“In rehab,” she said, “I did as much as I could, knowing I would get a hand-cycle as soon as I could. That would be my thing.”

Returning to Bozeman and her new reality, she started swimming with Eagle Mount, the nonprofit that provides therapeutic recreation for people with disabilities, and that became a big part of her life. Eagle Mount also had a hand-cycle she could use.

At first she could ride the hand-cycle just a few blocks, and then a few more.

“Oh, I can do this, I can do anything,” she thought. “And I’d start to feel good about myself.

“That brings you back to life.”

Sometimes, Liz Ann said, “I feel sorry for myself — mostly I’m grateful for the people who support me.”

She met friends and Eagle Mount volunteers who helped her return to being active in the mountains. Zuzana Gedeon recalled cross-country skiing with Liz Ann, being tethered together.

“She was just adamant about learning to ski – and she was fearless,” Gedeon said. “She’s amazing. … She loves the outdoors, she has to go outside no matter what.”

“She figured out how to navigate outside and doesn’t let anything get in her way – and she drags along people like me,” Gedeon said with a laugh. “I’m a lazy bum compared to her.”

Liz Ann ended up working for Eagle Mount for a few years in its Nordic ski program, riding with developmentally disabled Reach clients in her cross-country ski, a sled with two skis attached that she propelled by double-poling.

A Pilates teacher for more than a decade before her accident, Liz Ann was already an advocate for healthy movement and maintaining a healthy range of motion. She has a poster honoring physical trainer Joseph Pilates on the wall of her studio.

In the 1920s when people with paralyzing injuries were often kept immobilized in hospital beds, she said, “He believed you needed to move in order to heal.”

Today she still teaches Pilates, often to clients healing from injuries.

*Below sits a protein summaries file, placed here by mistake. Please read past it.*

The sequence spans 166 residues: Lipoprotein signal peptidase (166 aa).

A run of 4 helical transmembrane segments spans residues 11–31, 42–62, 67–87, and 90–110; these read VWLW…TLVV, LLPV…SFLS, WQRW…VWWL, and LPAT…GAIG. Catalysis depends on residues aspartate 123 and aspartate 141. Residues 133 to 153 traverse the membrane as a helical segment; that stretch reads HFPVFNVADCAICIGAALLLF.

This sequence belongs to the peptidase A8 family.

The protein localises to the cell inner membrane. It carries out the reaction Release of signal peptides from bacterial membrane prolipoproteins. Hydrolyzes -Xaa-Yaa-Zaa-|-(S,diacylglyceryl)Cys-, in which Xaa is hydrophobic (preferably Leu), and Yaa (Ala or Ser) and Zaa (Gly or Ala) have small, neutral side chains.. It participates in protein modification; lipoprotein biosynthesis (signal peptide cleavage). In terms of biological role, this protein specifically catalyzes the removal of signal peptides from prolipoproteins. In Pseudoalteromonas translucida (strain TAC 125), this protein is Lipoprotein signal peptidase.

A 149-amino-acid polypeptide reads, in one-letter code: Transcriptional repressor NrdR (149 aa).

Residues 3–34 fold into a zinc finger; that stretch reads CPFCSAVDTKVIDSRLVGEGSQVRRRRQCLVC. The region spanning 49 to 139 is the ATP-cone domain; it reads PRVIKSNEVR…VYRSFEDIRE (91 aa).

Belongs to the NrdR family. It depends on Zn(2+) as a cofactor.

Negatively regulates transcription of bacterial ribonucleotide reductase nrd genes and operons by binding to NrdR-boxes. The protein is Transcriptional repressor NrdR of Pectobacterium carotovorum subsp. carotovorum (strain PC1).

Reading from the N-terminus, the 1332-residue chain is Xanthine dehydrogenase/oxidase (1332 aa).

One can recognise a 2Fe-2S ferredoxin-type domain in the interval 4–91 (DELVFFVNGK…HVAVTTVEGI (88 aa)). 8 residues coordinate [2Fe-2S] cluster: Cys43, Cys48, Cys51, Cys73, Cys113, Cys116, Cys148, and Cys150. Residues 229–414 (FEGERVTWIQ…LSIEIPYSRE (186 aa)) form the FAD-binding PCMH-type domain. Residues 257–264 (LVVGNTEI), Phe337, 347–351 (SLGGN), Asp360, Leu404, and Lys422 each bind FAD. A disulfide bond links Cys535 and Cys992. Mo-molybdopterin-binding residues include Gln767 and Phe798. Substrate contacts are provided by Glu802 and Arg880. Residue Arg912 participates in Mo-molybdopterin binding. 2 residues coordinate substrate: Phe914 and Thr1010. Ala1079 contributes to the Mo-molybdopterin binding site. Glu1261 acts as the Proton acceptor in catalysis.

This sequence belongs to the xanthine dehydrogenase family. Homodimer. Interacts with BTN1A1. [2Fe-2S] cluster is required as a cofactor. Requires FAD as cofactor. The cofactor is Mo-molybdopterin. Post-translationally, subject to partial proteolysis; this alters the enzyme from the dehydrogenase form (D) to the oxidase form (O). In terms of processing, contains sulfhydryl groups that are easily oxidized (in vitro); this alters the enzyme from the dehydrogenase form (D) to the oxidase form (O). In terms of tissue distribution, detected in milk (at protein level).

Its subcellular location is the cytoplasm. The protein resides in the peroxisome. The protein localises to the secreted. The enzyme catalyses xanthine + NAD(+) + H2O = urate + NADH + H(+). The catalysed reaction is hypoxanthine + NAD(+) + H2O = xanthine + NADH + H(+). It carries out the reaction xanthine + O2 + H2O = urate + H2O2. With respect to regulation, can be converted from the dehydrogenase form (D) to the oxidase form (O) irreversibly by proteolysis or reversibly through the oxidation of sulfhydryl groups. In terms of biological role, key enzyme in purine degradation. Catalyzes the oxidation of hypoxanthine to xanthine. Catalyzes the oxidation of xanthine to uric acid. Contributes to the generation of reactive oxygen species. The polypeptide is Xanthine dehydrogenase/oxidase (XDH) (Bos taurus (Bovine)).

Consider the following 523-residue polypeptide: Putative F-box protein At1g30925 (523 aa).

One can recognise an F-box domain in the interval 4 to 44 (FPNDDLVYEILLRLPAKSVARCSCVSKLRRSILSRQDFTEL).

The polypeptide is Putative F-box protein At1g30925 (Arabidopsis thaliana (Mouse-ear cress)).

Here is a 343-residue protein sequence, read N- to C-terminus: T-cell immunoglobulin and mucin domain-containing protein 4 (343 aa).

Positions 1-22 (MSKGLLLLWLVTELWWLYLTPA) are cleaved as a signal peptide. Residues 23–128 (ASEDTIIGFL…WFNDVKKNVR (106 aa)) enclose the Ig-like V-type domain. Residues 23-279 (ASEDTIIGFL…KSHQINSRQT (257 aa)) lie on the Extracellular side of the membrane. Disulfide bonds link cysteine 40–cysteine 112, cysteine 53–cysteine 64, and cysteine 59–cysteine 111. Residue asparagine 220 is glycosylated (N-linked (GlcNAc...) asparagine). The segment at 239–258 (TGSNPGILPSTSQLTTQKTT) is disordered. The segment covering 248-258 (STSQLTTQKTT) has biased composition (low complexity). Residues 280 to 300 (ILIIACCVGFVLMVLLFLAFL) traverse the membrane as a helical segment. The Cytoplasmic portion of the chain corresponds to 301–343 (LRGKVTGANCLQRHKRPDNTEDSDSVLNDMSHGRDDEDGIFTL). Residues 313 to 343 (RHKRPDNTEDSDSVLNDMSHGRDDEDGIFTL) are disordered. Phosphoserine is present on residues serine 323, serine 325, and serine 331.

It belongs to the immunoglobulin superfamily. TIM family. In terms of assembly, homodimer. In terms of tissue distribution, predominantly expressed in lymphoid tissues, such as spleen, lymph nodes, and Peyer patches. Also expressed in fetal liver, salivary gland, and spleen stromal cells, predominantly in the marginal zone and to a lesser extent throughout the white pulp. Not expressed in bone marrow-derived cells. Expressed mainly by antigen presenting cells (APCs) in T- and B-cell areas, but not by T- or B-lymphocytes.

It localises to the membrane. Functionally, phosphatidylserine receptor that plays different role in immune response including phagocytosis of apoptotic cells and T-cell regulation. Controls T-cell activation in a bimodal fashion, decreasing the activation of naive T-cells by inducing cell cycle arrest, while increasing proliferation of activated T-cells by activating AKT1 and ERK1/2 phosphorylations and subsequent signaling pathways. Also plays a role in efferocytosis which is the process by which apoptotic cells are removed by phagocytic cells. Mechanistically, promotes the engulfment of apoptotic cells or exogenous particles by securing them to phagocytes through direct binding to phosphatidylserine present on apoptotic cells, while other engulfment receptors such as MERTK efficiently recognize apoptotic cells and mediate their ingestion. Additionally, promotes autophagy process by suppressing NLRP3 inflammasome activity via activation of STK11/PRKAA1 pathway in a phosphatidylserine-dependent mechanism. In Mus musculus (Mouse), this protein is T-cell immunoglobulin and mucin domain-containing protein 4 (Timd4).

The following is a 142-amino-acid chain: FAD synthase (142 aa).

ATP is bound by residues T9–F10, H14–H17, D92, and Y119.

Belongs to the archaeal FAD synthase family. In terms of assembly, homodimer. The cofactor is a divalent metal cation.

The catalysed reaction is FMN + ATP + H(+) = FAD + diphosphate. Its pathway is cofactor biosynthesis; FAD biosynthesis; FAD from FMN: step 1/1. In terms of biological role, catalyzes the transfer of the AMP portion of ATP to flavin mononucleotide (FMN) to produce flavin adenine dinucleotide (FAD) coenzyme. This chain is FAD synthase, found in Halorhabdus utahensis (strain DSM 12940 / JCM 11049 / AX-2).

“After age 30,” she said, “most people have some sort of issue.”

She knows her accident could have been much worse, and mentions that this summer a Gallatin County search and rescue team member died in a climbing accident on Mount Cowen. News reports said falling rocks swept him and another man down the slope.

In her sunlit studio, she sits on a piece of Pilates equipment called the Cadillac, which has a platform and bars on springs that she can use to exercise her arms and upper body. She can stretch out or fold up her useless legs.

She teaches Pilates to single clients and small groups. She pushed her legs over the side of the platform with her hands and slipped easily into her wheelchair, then wheeled over to the door to greet a client.

Liz Ann has not only survived but thrived. She drives her own handicapped-adapted van, shares her home with her cat Hazel, has good friends and her sister Jane’s family lives in Bozeman.

“I got a new mountain bike this year. It’s crazy,” she said. “If I was sitting in my house not doing it, I would be in my grave.”

Before the accident, Liz Ann said, “I was sort of go-go-going, like a lot of people. I’ve met so many incredible people because of being in a chair, so many kind people. You learn a lot going through a traumatic experience – about yourself and humanity.

“I’m the same person” as before the accident, she said. “I’m just more reflective. I think a little more about other people. I’m a little more compassionate and patient. I hope I am.

“I’m learning to ask to for help…. People are usually thrilled to help you.”

Diana Proemm, a recreational therapist, said she started out as Liz Ann’s therapist and became her friend.

“It’s really cool to see her as independent as anyone can be confined to a wheelchair,” Proemm said. “It’s fun to see her determination. Her strength is really amazing, her fight to keep at it. … It’s fun to see her living the dream in Bozeman.”

Liz Ann has used the perspective from her wheelchair to advocate for people with disabilities.

In her 2015 Pecha Kucha talk, she told the Bozeman audience about the importance of universal design – the idea that designing bathrooms, streets and buildings to accommodate people in wheelchairs can make the world a better place for able-bodied people, too.

“This town needs bike lanes to make it safer,” she said. For everyone.

It’s winter now but she’s already talking about entering the Montana Women’s Triathlon next summer, with her 86-year-old friend Molly.

There’s no stopping Liz Ann Kudrna.

Gail Schontzler can be reached at gails@dailychronicle.com or 582-2633.